The Biggest Supreme Court Case You’ve Never Heard Of

The judiciary has long been the go-to branch for corporations who don’t think they should have to follow the same laws as everyone else. How else could health insurers achieve near total immunity from the law? How else could employers strip women of their abilty to fight back against pay discrimination, and how else could the corporate sector create a biased system of corporate-owned courts that are virtually guarenteed to rule against consumers and employees? No lawmaker could expect to remain in office if they endorsed such policies, but the Supreme Court, apparently, is shameless.

One big reason that the Court can give corporations such massive giveaways is because their work is buried in complex doctrines and legalese. Voters would rebel against a bill which gave medical device makers total immunity from the law when their defective products kill someone, but when Justice Scalia writes that “the pre-emption clause enacted in the Medical Device Amendments of 1976, bars common-law claims challenging the safety and effectiveness of a medical device given premarket approval by the Food and Drug Administration (FDA),” most Americans don’t realize that he’s given the medical device immunity exactly the same immunity.

The mother of all the Supreme Court’s corporate-immunity-through-obfuscation cases may be this year’s decision in Ashcroft v. Iqbal. Traditionally, the justices were very reluctant to kick people out of Court before they have the opportunity to at least gather evidence. Thanks to Iqbal, however, plaintiffs now must jump through a new, potentially insurmountable hoop before they can even seek evidence from their opponent. As the New York Times explains:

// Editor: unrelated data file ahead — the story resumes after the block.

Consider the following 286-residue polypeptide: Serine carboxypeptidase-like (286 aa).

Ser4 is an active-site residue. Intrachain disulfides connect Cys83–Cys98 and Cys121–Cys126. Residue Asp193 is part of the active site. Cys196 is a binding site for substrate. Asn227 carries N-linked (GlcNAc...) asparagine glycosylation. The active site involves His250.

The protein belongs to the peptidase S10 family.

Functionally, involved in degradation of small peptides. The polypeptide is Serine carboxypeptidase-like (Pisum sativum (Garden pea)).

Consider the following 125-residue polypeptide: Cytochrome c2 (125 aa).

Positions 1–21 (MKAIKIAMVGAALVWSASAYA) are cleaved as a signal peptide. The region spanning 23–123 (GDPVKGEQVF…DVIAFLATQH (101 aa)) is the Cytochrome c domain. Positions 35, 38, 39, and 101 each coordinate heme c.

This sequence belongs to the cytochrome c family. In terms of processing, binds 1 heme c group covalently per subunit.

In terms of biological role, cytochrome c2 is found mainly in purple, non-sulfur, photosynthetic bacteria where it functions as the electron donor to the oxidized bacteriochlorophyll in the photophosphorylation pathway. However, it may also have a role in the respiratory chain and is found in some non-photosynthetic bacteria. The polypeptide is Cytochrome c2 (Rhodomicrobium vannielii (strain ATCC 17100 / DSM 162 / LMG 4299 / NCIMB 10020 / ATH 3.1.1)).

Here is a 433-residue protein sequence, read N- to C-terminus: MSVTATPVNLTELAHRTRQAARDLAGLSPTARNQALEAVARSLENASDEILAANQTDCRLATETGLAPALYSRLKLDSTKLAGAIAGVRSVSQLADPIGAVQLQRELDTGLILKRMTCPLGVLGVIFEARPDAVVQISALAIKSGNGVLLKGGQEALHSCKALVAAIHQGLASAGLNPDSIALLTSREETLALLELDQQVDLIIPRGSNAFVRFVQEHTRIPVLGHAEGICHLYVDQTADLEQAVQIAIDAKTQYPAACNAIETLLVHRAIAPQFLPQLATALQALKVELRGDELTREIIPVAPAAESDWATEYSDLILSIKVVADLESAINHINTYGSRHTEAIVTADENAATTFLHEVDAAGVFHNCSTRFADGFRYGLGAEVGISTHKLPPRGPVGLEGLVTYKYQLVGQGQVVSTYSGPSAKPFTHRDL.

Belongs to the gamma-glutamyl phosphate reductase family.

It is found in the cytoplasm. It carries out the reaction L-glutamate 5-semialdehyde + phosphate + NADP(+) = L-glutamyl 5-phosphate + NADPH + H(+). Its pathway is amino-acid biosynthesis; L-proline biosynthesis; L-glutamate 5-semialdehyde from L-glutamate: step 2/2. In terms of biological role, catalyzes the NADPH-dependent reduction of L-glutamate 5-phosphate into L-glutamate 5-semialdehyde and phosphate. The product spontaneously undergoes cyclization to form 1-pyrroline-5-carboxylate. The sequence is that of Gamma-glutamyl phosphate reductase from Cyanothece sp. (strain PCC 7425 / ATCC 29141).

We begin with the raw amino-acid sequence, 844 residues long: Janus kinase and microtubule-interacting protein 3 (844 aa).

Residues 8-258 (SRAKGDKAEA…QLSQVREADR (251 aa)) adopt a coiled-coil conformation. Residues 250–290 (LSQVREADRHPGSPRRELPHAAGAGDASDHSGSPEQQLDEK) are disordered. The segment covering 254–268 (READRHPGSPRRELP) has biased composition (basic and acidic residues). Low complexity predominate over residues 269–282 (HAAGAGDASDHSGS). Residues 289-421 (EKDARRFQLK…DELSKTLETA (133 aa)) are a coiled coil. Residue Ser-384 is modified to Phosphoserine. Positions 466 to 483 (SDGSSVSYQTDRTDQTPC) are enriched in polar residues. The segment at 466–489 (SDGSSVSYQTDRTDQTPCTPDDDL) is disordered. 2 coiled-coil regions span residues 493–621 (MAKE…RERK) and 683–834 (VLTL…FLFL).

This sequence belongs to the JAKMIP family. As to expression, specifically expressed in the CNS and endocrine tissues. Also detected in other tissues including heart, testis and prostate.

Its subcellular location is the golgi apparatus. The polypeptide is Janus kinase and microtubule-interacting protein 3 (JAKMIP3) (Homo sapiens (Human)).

For more than half a century, it has been clear that all a plaintiff had to do to start a lawsuit was to file what the rules call “a short and plain statement of the claim” in a document called a complaint. Having filed such a bare-bones complaint, plaintiffs were entitled to force defendants to open their files and submit to questioning under oath. . . .

The Iqbal decision now requires plaintiffs to come forward with concrete facts at the outset, and it instructs lower court judges to dismiss lawsuits that strike them as implausible.

“Determining whether a complaint states a plausible claim for relief,” Justice Anthony M. Kennedy wrote for the five-justice majority, “requires the reviewing court to draw on its judicial experience and common sense.”

Note those words: Plausible. Common sense.

Our readers who spent the Sotomayor hearings listening to progressives and conservatives alike claim that a judge’s duty is simply to follow the law will immediately see the problem with Kennedy’s standard; what on earth is “the law” when judges are told simply to obey their “common sense?”


The practical impact of Iqbal is that judges now have sweeping discretion to get rid of lawsuits simply because they don’t like them. Moreover, because the federal bench dominated by conservatives — including George W. Bush’s judges, “the most conservative on record” — the rule in Iqbal grants conservatives even more authority than they already possess to substitute their personnal views for the merits of a plaintiff’s case.

To his credit, Senator Arlen Specter (D-PA) has introduced a bill which would overturn Iqbal and restore the old rule. Until such a bill passes, however, powerful interest groups won’t have to argue the law to keep plaintiffs out of court; they’ll simply need to appeal to our right-wing judiciary’s sense of “common sense.”